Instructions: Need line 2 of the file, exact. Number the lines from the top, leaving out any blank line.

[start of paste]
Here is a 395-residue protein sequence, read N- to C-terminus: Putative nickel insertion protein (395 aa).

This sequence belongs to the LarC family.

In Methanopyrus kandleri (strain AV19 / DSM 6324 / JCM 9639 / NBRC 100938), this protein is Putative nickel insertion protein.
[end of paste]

This sequence belongs to the LarC family.